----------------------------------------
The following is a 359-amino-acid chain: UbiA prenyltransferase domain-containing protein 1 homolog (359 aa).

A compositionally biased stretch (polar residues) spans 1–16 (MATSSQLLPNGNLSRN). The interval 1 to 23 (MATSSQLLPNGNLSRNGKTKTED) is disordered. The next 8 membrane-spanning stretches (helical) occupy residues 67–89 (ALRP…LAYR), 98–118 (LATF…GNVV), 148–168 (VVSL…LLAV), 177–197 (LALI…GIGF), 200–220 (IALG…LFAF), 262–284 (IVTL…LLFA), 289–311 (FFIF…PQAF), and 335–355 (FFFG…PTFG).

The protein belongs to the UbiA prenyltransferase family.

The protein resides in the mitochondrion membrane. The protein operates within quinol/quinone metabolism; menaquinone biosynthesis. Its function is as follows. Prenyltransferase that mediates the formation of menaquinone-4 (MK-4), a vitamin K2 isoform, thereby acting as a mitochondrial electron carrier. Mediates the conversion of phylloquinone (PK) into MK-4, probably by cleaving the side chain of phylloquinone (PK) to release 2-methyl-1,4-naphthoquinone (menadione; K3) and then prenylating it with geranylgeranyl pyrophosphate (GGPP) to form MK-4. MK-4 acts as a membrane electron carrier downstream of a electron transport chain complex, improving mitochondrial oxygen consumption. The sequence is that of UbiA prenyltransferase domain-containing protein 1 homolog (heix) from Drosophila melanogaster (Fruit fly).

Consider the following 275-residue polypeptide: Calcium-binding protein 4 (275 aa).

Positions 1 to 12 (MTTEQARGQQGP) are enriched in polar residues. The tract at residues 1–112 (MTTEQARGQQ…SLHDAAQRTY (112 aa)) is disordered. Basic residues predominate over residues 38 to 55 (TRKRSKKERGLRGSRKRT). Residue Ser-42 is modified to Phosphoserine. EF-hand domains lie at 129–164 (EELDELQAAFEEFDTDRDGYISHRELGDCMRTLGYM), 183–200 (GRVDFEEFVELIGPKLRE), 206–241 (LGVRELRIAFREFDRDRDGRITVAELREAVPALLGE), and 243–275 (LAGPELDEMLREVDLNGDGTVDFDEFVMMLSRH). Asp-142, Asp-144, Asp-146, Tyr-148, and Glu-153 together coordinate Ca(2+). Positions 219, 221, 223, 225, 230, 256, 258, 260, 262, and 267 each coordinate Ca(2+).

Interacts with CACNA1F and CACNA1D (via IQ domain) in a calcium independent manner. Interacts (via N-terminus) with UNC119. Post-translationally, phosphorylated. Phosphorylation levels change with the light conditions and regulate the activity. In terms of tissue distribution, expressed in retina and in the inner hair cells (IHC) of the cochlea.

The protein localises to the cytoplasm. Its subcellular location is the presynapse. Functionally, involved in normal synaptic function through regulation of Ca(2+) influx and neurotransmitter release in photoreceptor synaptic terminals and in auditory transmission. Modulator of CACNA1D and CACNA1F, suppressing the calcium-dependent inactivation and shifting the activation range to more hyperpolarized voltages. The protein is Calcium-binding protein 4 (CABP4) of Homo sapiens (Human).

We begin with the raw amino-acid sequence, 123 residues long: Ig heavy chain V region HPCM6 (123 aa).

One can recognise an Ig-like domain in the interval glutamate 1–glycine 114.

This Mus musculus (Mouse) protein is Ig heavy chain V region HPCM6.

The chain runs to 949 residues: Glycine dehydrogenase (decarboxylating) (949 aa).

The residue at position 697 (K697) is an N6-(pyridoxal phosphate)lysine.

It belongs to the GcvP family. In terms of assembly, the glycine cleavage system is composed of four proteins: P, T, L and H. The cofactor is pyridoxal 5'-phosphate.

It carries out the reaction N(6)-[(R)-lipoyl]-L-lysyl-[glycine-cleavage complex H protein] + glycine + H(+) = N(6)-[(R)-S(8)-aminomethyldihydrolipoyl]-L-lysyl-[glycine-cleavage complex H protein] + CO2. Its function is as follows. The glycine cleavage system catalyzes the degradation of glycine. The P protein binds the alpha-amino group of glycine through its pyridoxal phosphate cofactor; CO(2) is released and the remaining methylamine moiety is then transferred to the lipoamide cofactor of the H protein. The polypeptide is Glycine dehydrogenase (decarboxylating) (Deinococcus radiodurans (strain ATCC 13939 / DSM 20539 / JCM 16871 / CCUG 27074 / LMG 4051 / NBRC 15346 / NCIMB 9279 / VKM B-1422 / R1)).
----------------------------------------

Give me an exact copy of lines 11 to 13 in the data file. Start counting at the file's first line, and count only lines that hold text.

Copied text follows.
This Mus musculus (Mouse) protein is Ig heavy chain V region HPCM6.

The chain runs to 949 residues: Glycine dehydrogenase (decarboxylating) (949 aa).

The residue at position 697 (K697) is an N6-(pyridoxal phosphate)lysine.